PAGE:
The COVID-19 pandemic exposed a host of vulnerabilities in the global food supply chain, leading to all sorts of disruptions across the country. Whether people are concerned about eating out at their favorite restaurant or getting ahold of their must-have snack food at the local grocer’s, fluctuating levels of supply and demand have created an unprecedented situation for food businesses. Here’s what you need to know about the current situation and six ways your food business can deal with supply chain disruptions.
What Has Happened With the Food Supply Chain?
The COVID-19 pandemic has dramatically affected the flow of food from farms and producers to businesses and consumers. Once the pandemic is over, there will be plenty of time to dissect the true impact of the crisis. But one of the key lessons learned so far is that there is something fundamentally broken in the supply chain. In short, there isn’t much resilience in the face of a crisis if people can’t get the food they want and need.
Over the past 18 months, we’ve experienced several missing links in the food supply chain that have led to increasing damage and disruption:
- Harvests - When the last two springs arrived, crops were left rotting in the fields. For example, asparagus growers throughout Europe and many farmers in the U.S. were short-staffed because closed borders prevented migrant farmworkers from traveling for work.
- Logistics - Transporting food from farms, processing plants, and warehouses have become an ongoing nightmare. Air and sea freight restrictions are making transportation challenges. Even short-haul transportation has become difficult to coordinate with workers and trucking shortages.
- Processing - Food processing plants began shutting down due to staffing shortages and issues with suppliers being unable to adjust the output. For example, in Canada, poultry farmers collectively agreed to reduce output by over 12%.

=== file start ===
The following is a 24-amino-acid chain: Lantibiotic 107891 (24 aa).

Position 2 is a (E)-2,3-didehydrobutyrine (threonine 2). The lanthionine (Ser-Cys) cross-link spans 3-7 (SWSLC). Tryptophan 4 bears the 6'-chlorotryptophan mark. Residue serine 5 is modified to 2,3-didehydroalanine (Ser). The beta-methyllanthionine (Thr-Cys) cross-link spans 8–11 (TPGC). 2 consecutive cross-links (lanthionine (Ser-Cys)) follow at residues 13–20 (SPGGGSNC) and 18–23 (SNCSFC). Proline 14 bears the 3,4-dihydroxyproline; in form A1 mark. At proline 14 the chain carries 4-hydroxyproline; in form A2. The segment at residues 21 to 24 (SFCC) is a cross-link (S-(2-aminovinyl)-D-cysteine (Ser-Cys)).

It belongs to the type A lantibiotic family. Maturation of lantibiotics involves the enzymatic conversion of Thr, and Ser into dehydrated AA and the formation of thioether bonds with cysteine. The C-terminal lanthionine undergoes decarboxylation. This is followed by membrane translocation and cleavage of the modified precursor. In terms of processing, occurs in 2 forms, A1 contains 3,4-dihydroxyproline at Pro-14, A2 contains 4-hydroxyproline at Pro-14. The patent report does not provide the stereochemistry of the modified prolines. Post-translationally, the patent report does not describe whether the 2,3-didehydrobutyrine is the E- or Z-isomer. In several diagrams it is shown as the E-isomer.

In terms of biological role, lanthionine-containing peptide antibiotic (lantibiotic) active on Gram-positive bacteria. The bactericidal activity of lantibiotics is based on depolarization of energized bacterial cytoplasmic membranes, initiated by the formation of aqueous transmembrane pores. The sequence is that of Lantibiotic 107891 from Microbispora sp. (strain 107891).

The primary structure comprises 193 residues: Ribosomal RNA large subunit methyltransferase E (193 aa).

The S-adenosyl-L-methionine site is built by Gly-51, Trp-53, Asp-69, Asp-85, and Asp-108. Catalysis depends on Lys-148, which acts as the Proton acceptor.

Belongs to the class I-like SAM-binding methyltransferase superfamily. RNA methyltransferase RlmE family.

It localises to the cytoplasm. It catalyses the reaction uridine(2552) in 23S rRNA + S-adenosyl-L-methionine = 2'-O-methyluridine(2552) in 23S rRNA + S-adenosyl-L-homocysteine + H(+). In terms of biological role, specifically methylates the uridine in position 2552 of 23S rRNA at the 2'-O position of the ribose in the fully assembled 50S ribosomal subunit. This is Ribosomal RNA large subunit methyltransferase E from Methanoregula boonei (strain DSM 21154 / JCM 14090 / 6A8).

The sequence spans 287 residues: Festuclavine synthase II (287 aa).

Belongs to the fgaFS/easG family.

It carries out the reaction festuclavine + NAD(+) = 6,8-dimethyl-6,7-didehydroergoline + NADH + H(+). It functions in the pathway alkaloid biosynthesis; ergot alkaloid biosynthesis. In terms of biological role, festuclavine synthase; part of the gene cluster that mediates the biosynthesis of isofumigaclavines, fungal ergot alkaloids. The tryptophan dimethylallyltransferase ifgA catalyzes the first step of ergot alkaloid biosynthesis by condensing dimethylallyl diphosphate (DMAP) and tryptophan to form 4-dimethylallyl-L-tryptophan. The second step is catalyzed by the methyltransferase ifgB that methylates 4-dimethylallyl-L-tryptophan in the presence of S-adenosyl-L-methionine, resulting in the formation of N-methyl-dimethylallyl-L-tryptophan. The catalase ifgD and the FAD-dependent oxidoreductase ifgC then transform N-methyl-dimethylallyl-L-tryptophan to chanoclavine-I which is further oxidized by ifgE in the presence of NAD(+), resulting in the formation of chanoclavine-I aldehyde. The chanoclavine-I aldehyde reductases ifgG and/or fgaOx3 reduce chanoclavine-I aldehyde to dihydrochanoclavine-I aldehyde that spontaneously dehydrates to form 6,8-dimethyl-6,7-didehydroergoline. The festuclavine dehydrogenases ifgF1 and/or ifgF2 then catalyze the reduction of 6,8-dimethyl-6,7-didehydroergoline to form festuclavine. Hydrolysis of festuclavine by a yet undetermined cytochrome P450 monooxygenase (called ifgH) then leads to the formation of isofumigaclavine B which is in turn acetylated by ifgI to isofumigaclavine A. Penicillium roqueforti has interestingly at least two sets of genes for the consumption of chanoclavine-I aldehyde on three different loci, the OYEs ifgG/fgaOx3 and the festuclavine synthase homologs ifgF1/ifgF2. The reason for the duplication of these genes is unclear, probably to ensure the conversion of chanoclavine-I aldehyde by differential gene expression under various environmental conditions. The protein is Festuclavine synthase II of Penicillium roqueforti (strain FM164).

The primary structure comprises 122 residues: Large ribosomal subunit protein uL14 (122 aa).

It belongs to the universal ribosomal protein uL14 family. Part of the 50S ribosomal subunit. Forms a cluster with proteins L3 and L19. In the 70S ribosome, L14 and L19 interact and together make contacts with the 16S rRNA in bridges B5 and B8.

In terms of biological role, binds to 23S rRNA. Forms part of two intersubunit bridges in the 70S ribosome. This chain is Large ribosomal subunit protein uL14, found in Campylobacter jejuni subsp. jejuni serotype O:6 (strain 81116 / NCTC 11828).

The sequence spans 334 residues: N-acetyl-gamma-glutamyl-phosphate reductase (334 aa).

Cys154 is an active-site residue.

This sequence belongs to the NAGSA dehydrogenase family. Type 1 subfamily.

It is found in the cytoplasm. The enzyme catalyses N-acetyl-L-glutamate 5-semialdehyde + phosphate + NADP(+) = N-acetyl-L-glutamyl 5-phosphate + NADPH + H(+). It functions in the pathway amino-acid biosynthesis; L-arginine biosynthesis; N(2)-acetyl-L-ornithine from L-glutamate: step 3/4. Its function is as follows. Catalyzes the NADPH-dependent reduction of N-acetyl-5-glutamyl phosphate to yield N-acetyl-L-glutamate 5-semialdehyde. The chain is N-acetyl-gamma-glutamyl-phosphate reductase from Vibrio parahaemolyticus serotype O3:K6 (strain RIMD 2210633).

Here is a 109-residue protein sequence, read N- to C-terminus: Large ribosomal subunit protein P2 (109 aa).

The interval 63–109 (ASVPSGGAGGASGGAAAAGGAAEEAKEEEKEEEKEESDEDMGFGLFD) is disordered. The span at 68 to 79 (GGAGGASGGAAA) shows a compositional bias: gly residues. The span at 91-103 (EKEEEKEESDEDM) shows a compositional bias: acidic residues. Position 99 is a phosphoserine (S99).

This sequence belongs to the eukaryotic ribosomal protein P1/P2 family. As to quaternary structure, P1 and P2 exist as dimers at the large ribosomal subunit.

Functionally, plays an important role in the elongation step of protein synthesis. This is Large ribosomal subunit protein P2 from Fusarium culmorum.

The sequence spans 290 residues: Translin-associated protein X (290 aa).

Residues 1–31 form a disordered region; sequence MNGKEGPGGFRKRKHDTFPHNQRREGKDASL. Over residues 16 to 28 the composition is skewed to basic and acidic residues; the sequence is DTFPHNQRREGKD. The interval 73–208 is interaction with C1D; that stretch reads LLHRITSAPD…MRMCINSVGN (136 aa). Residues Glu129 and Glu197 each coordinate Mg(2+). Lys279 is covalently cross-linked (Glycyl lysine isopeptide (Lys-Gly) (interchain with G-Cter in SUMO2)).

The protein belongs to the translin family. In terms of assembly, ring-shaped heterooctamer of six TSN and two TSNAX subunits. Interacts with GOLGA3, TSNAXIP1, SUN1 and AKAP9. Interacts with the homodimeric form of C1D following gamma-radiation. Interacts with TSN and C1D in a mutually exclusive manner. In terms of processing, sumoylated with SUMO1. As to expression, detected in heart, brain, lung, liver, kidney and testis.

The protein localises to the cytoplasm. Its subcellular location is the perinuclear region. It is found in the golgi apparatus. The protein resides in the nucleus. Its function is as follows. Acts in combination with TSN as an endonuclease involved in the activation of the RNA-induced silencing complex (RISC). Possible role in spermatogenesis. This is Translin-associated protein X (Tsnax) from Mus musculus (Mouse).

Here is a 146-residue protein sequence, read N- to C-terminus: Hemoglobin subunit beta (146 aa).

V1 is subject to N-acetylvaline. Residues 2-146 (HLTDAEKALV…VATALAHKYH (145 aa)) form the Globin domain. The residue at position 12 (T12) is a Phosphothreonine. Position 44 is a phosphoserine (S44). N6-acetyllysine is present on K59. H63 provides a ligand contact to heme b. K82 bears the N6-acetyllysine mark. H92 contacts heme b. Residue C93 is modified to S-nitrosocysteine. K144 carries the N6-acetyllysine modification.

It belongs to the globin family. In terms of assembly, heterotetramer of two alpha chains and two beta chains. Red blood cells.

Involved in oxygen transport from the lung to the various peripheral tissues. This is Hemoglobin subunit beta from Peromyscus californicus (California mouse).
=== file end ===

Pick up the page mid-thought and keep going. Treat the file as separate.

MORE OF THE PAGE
- Service - When states began reopening, people started flocking to restaurants again in record numbers. Many suppliers didn’t anticipate this rush to eat out, leading to additional shortages in materials and labor. Workers remain reluctant to return to low-paying service positions, and many don’t want to have to explain to diners why favorite menu items aren’t available.
- Sourcing - Even though consumers headed to supermarkets in greater numbers than ever thanks to COVID lockdowns, those outlets were also understaffed and understocked. Food manufacturers were unable to get key ingredients for products and packaging, and store shelves were soon empty of common items. Restaurants are facing similar issues, where some are having to remove items from the menu or stop advertising certain items due to supply chain issues.
6 Ways Your Food Business Can Address Supply Chain Disruptions
Whether your food business involves selling groceries or serving delicious meals to your local community, it’s never good news to hear that your supplies are not going to show up on time. Or worse, that they aren’t going to arrive at all due to shipping, labor, or other issues.